The Black Crowes
THE LOST CROWES
The resurgence of The Black Crowes continues with the release of The Lost Crowes, a two CD-set of some slightly new rock ‘n’ roll by The Robinson brothers and their cohorts: guitarist Marc Ford, keyboardist Eddie Harsch, bassist Johnny Colt and drummer Steve Gorman. The discs are divided into The Tall Sessions and The Band Sessions, already well known by devout followers of The Crowes. Thankfully, this isn’t the usual purge of tracks undeserving to see the light of day by an artist trying to fulfill a contract or a record company emptying out the shelves. Recently remixed by Paul Stacey, these are both strong, worthy albums to add to the Crowes discography.
The Tall Sessions were recorded in Los Angeles in 1993. In the liner notes, Rich Robinson described the time as “one long experience…wrought with bullshit and everyone fighting.” The band created more than 30 tunes, eight of which, “A Conspiracy,” “Cursed Diamond,” “London P25,” “Hi-Head Blues,” “Nonfiction,” “Wiser Time,” “Descending” and “Lowdown” (as “Ballad In Urgency”) were reworked for Amorica, released the following year. Two songs, the acoustic instrumental “Sunday Night Buttermilk Waltz” and “Song of the Flesh,” were released as bonus tracks on the remastered version of the album in 1998’s box set Sho’ Nuff; however, Lost Crowes features new mixes.
As for the rest of the disc, “Evil Eye” has a different chorus here than its appearance on 1996’s Three Snakes & One Charm. The remaining songs, though they may have been performed in concert, are new and show the band expanding their sound. “Dirty Hair Halo” delivers the Crowes standard rockin’ boogie and blues with a twist of psychedelia on the chorus vocal. “Feathers” is a slow, smoldering blues that rises and repeats, bringing to mind Led Zeppelin’s “Since I’ve Been Loving You” with Chris’ strong voice and great keyboard accompaniment. “Tied Up and Swallow” is a big, sexy rocker with soaring guitars. Chris wails so hard it’s surprising he didn’t damage his voice. “Tornado” is an acoustic number with just Chris and a guitar. Most likely a demo track for the band to work up, but it sounds good as a simple country tune. Rich went on to say, “The Tall record is cool to see the blueprint – compared to what Amorica turned into.” I wholeheartedly agree.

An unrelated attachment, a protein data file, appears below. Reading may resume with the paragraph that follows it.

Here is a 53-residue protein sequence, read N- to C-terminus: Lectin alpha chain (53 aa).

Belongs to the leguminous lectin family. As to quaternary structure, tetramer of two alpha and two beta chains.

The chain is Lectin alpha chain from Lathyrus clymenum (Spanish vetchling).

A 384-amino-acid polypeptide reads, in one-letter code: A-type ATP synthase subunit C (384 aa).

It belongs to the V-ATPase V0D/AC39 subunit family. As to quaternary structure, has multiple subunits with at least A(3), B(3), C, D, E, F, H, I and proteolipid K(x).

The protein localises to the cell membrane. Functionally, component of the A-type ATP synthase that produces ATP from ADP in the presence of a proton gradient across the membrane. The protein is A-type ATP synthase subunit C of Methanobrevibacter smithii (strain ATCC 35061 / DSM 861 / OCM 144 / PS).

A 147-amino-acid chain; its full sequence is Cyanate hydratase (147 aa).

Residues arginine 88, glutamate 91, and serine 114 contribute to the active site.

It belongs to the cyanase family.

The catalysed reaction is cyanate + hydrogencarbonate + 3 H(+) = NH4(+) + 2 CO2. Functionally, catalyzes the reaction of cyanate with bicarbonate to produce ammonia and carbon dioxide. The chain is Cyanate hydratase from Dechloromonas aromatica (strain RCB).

After coming off the road touring with the Further Festival in 1997, the Band sessions were recorded in Atlanta, Georgia, and Nashville, Tennessee. In the liner notes, Chris says the Band sessions found them “moving towards rootsy, focused songs that were honest emotionally.” The songs have floated around trading circles and like some from the Tall sessions have found their way into set lists over the years. The Crowes are now making them available to all, and it’s hard to understand why they kept it under wraps. It’s an enjoyable album.
Some of the songs will sound familiar to fans of the Crowes later period. 1999’s By Your Side is represented with “Wyoming & Me,” which evolved into “Welcome to the Goodtimes,” and the guitar riff from “If It Ever Stops Raining” went on to be used for that album’s title track. “Peace Anyway” was a B-Side from that album’s single, “Only A Fool.” Parts of “Paint An 8” were worked into “Come On” from their last studio album, 2001’s Lions.
I would have liked to learn more about what was going on with Chris at the time because there’s quite a bit of melancholy infused during this session. Both “Predictable” and “Never Forget This Song” find him castigating someone, but it seems more like a friend than a lover. “Lifevest” continues in the same vein turned inward as he wonders “How can I make something so wrong something so right.” The country ballad, complete with mandolin and fiddle, “My Heart’s Killing Me” is one of their lovelier-sounding though quite different for them. But it’s not all gloomy as Chris can be found “Grinnin,” a keyboard-led R&B number, and although “Another Roadside Tragedy” is a downer as a title, it’s a tasty slice of cosmic boogie that will inspire your soul to dance.
Of course, a true Crowes fanatic would already have found these tracks, or alternate versions, on the Internet previously, but I doubt the quality sounds as good. If you enjoy rock ‘n’ roll, do yourself a favor and pick this set up. This guaranteed remedy for bad music should be a musical companion for future travels.